FISH Lecture - Xiaotao Yang (Harvard)
Dr. Xiaotao Yang, a Research Associate at Harvard, presents "Subduction segmentation along the Aleutian-Alaska margin and implications on the distribution of volcanic activity " at the MIT Earth Resources Labroatory.
"The along-strike variation of subducting slabs and volcanic activities has been observed globally. It is, however, unclear what controls the spatial distribution of volcanoes and the associated magma generation and migration. The Aleutian-Alaska margin, with non-uniform volcanism, is an ideal place to investigate this issue. Using full-wave ambient noise tomography, we present a high-resolution 3-D shear-wave velocity model of the Aleutian-Alaska margin. The model reveals distinct high-velocity features of the northwesterly dipping Pacific slab, the thicker, flatter, and more heterogeneous Yakutat slab, and the northeasterly dipping Wrangell slab. The linear Aleutian arc volcanoes reflect typical arc magmatism, with low-velocity partial melts within the uppermost mantle. The presence of a large low-velocity crustal magma reservoir beneath the Wrangell volcanic field accounts for the relatively large eruption volume and the clustering of volcanoes. The Denali volcanic gap is located above an average-velocity crust but an extremely fast mantle wedge, suggesting the lack of melt. Our findings explain the diverse volcanic activity along the Aleutian-Alaska margin, demonstrating the importance of mantle wedge dynamics and characteristics of the overriding crust in controlling arc magmatism."
"I am a seismologist, using seismological methods to solve geological/tectonic problems and to understand natural hazards. I am interested in a variety of research topics, including intraplate seismicity, structure and evolution of intracratonic basins and uplifts, dynamics of subduction systems, and improvements in seismic data processing methods. As a long-term interest, I aim to integrate results from multidisciplinary research fields, including geology, geophysics, geochemistry, and geodynamics in addressing tectonic questions. Since June 2019, I have been working in the vibrant Earthquake Seismology lab at Harvard University, under the supervision of Dr. Marine Denolle. I am conducting research on several exciting topics, mostly focusing on a better characterization of seismic wavefields and earthquake hazards for megathrust earthquakes at subduction zones, as well as earthquakes occurring along strike-slip faults. Prior to joining Harvard, I worked in the Seismology Lab at the Department of Geosciences, the University of Massachusetts Amherst from November 2016 to May 2019, as a postdoctoral researcher. At UMass, I had been focused on high-resolution tomography of crust and upper mantle structure beneath the northeastern U.S and Alaska. For my doctoral program, as a member of the collaborative OIINK (Ozark, Illinois, Indiana, and Kentucky) experiment, I worked with many researchers in geology, geophysics, and tectonics from multiple institutions. My Ph.D. projects involved in utilizing the high-quality seismic records from the OIINK network combined with the EarthScope USArray Transportable Array data and data from other regional networks."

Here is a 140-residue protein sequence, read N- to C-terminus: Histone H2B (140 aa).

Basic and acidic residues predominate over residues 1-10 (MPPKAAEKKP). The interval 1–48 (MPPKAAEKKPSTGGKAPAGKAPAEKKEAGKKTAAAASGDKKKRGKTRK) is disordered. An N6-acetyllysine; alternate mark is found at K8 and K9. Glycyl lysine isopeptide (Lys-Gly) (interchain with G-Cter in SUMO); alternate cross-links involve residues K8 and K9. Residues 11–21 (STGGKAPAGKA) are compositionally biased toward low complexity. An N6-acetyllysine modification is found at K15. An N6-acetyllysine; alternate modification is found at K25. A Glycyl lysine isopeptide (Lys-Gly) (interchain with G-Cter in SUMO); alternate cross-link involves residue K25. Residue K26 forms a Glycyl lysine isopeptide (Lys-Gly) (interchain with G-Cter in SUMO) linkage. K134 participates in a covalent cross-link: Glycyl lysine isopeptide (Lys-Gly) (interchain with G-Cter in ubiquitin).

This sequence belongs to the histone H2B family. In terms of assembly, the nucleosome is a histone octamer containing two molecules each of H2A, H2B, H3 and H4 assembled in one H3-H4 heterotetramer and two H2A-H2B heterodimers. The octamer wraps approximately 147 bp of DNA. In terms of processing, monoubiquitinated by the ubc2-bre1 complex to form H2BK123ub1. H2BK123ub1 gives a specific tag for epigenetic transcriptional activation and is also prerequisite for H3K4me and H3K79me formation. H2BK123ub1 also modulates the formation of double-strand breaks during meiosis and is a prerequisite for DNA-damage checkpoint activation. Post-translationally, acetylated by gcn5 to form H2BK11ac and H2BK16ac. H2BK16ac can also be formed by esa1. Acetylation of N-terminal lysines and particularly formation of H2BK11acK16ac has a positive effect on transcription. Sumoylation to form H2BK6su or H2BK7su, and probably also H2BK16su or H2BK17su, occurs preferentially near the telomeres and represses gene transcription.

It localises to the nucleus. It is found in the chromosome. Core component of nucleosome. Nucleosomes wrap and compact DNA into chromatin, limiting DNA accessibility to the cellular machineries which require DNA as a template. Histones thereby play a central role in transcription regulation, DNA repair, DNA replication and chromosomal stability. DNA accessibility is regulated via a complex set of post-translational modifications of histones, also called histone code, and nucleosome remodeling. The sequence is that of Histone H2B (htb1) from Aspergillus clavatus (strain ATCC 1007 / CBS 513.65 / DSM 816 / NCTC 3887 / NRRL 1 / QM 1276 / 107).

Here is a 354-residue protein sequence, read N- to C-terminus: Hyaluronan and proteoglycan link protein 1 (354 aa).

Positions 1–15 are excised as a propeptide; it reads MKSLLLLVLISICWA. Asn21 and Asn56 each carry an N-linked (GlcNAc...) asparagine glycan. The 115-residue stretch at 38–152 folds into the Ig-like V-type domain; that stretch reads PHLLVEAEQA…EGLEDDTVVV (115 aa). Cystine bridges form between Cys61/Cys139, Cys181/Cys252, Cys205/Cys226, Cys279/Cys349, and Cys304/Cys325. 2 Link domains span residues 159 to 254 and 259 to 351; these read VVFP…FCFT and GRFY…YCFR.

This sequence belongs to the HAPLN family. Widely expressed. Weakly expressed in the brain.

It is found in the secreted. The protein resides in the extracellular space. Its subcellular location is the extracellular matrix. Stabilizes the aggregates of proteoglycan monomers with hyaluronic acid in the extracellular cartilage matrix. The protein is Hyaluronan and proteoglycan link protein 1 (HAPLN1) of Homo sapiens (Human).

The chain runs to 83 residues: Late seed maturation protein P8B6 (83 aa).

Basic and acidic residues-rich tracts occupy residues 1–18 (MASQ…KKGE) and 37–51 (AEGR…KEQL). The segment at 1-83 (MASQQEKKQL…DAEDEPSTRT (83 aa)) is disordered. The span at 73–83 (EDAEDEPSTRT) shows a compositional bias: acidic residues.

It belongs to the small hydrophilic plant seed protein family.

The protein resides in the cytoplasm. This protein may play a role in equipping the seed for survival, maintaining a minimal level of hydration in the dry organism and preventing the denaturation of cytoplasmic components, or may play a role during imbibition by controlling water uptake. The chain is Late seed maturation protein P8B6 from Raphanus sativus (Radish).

FISH is the MIT Earth Resource Laboratory's Friday Informal Seminar Hour. Held most Fridays during the academic year in 54-209, the series features talks in our lab's areas of interest: geophysics, seismology, rock physics, imaging, inversion/inference, and machine learning.